MIAMI — For the San Antonio Spurs, Game 3 wasn’t just about a dominant offensive performance. The Spurs paired their 111-point explosion with a balanced defensive effort, holding the Heat to a series-low 92 points.
The Spurs forced 20 turnovers from Miami, a series high, which led to 23 points for the Spurs. And with the Heat playing from behind for most of the evening, the turnovers seemed to come at crucial times for the Heat.
“The turnovers definitely flattened us out and came at various points either to start the game to get them rolling, the pick sixes,” said Miami coach Erik Spoelstra, mixing his metaphors a bit. “And then throughout the course of the game the timely ones that either we were starting to shift the momentum and that just got the momentum back in their favor with the turnover. It’s a big time possession series both ways, so you have to be able to take care of the basketball, you have to be able to rebound. You have to hopefully force the other team into mistakes. They won that battle clearly tonight.”
“I think we were more aggressive,” said Manu Ginobili. “Our hands were much better. The help was a little earlier rather than late, so we forced them to turn the ball over a little bit more. But I’m pretty sure we didn’t force them to turn the ball over 20 times. Probably the same way that they didn’t force us in Game 1 to turn the ball over 23 times. So it’s one of those games that it happens. They played an average game at most, and we were pretty good, so that’s why the difference.”
In some ways, the Spurs’ terrific offense keyed their defense. By shooting a scorching 59 percent from the field, the Spurs didn’t give Miami many transition opportunities — the Heat finished with just four fast-break points — which allowed the Spurs to set their defense and force the Heat into playing against a set half-court defense.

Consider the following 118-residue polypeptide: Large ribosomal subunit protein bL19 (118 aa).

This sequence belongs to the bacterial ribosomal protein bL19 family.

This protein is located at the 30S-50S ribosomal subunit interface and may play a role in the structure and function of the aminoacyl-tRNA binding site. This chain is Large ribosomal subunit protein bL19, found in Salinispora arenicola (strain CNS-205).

“When you make shots it helps because, you know, our defense can get back and we can set whatever we want to do,” explained Tony Parker. “So you just try to stay in front of them, and they’ve got great players. They’re a great team, and we know they’re going to make some runs and find some ways to score. But overall, we did a pretty good job to stay in front of them.”
With the Heat frantically trying to mount a second-half comeback, the Spurs were able to allow the Heat to play themselves into vulnerable positions and create problems for Miami on the offensive end, as Kawhi Leonard and the Spurs forced LeBron James into a Finals record seven turnovers.
“I just turned the ball over way too much,” James said. “I had two at halftime, I had five in the second half, and some of them were trying to make some plays to my teammates, and some of them were just overdribbling at times. So I’ve got to do a better job with that for sure. It’s not surprising that I have a Finals record for something I don’t want to have, you know, so there we go. It’s a new storyline for LeBron.”
But not the type of storyline that anyone in Miami wants to celebrate. Still, the numbers don’t lie: For a team that averaged 102.2 points in the regular season, the Heat have yet to break 100 points in a game during the Finals.
If the Heat want to complete their three-peat, something’s got to give. Just don’t expect it to be San Antonio’s defense.